IT IS NOW crystal-clear:
The Clintons have jumped the shark, left the building, gone over the edge.
And it's time to say buh-bye.
Within the last week, Bill said that the media won't report Hillary's "winning," and Hillary reminded us that assassination can alter a nomination fight.
This disregards truth, as well as the fears and feelings of others.
It is, in short, the Clintons showing their true colors.
They previously mostly showed tenacity, tenacity unmatched in modern American politics, at times laudable if only for its blind force.
No campaign development deterred them.
No campaign target - be it delegate count, popular-vote total, presumed electoral votes, discounted delegations, Puerto Ricans who cannot vote in U.S. elections - was too large or small to aim at, dismiss or claim as proof of pending victory.
But the Clintons have traded tenacity for a state of self-delusion bordering on narcissistic neurosis.
The one who was president (impeached, you'll recall, for perjury) says that the media aren't for his wife and cover up the fact that "she is winning."
He should have added: "If only in the universe where Planet Clinton is the sun."
At campaign stops in Montana and South Dakota, he "quoted" some unnamed force, presumably one running the national political media, as telling its minions:
"Oh, this is so terrible! The people want her. Oh, this is so terrible! She is winning the general election and he is not. Oh, my goodness, we have to cover this up!"
What, the vast right-wing conspiracy morphed into a vast left-wing conspiracy?
His argument is based on some general-election matchup polls showing Hillary leading John McCain while Obama narrowly trails him, and polling in states with the most electoral votes.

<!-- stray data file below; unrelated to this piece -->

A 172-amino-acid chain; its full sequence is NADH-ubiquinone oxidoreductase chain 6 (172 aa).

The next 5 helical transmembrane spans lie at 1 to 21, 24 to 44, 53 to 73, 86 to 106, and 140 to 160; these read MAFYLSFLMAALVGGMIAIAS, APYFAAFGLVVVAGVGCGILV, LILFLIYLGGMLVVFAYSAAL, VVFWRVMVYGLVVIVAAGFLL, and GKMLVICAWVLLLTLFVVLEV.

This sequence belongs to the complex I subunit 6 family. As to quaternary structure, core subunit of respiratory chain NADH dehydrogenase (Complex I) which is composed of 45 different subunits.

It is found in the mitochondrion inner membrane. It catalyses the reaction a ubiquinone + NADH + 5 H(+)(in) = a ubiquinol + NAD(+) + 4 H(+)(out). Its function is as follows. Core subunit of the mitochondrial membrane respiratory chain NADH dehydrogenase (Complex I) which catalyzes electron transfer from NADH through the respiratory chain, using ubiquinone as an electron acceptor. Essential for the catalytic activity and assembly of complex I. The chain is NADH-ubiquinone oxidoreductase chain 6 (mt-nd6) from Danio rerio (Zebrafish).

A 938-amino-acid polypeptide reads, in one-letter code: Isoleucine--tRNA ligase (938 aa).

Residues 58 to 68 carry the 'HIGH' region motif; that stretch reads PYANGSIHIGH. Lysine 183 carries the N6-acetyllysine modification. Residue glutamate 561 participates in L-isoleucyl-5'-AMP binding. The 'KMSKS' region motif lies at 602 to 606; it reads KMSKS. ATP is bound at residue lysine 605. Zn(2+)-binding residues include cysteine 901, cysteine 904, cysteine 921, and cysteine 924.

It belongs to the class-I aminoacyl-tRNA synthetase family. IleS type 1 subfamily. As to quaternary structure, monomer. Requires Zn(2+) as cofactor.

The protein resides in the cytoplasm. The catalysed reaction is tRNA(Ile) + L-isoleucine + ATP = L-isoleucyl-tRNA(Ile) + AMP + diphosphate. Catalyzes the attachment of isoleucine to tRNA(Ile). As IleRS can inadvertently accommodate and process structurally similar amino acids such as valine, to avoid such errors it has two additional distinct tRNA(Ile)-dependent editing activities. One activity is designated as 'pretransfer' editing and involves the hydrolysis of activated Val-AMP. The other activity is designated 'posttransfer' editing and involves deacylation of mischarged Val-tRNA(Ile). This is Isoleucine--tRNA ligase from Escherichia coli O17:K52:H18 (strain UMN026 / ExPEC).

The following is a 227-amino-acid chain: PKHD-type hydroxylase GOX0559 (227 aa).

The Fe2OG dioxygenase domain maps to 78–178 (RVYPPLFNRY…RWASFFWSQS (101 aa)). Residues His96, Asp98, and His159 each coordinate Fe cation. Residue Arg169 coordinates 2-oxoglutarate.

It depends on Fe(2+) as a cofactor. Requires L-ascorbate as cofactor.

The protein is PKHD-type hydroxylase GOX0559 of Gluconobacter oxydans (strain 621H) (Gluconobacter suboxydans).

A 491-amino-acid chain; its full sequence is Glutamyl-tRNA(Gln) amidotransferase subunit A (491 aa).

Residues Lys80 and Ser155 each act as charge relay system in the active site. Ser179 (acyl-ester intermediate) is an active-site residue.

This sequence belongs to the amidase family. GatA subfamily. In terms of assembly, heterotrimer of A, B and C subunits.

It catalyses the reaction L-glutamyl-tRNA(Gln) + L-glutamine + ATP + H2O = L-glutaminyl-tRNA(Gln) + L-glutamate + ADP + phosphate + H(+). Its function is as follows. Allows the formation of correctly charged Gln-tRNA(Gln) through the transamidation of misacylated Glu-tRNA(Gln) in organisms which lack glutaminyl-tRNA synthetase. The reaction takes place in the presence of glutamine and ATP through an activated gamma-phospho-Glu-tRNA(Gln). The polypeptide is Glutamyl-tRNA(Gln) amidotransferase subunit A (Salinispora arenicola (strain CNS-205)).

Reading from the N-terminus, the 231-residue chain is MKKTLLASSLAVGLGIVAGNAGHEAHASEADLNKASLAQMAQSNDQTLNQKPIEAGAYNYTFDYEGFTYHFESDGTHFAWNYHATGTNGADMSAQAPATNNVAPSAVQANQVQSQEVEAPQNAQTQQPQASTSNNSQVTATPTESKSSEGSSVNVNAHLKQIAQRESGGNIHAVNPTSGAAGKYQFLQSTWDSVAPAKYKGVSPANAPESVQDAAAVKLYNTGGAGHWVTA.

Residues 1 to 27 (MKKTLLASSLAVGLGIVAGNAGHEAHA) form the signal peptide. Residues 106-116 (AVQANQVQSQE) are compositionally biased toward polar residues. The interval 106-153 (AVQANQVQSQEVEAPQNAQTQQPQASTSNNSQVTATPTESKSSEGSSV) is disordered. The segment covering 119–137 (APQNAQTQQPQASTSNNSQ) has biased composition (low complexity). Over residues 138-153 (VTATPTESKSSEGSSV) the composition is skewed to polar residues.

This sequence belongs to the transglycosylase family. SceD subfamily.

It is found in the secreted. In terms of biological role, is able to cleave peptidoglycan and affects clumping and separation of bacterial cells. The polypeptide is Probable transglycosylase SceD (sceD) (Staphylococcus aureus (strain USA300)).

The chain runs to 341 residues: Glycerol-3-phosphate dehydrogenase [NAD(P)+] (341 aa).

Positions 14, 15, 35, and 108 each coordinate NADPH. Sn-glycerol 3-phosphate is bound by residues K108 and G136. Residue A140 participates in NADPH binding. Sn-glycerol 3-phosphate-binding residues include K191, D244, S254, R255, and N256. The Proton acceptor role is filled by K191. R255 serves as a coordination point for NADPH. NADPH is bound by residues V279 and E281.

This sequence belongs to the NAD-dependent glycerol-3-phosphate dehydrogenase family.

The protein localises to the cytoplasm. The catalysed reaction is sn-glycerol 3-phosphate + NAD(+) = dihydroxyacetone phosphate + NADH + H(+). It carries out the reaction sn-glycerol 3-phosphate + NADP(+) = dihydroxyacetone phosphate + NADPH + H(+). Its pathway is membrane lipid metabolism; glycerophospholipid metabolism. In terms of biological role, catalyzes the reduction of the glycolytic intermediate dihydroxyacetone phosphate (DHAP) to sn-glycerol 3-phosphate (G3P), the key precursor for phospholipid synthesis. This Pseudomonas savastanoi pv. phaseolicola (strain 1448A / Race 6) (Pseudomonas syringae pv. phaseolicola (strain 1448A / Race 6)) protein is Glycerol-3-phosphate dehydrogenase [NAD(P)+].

It's a specious argument.
Polls for an election five months from now are no more valid than a Gallup poll five months ago showing Hillary 16 points up on Obama.
Today, Gallup has Obama up 6 points - a 22-point turnaround.
Using primary-election outcomes to predict general-election outcomes is simply dishonest. They are different races at different times.
It's like counting electoral votes in May or June - without evidence.
Polls in states with the most electoral votes - California, New York, Texas, Florida, Illinois, Pennsylvania and Ohio - show Clinton and Obama beating McCain everywhere but Texas (where McCain's up), and only Florida going to Hillary and not Obama.
Plus, Bill's self-serving, twisted analysis comes on the heels of Hill's RFK gaffe.
And suggesting that a reason to stay in the fight - despite delegate counts showing she cannot win - is "We all remember Bobby Kennedy was assassinated in June" is at least a gaffe.
Even if you give her every benefit (she was tired, it was a slip, she was only referring to the calendar), no sensate person can think of the assassination of RFK, a charismatic candidate fighting for the nomination of a fractured party, without thinking of the possibility that history repeats itself.
We are, after all, a nation known for slaying inspiration.
Her comment was awkward and tactless.
As is her insistence that all Michigan and Florida delegates count, or that she's entitled to the nomination if she wins the popular vote.
She previously agreed to the sanctioning of those states, and pushing her popular-vote argument ignores the fact that the nomination is won on delegate count, not popular vote.
If the nomination hinged on popular vote, it stands to reason that the Obama campaign would have used a strategy different from the one it did.
But self-delusion knows no reason, and neither do the Clintons.
So, buh-bye. *
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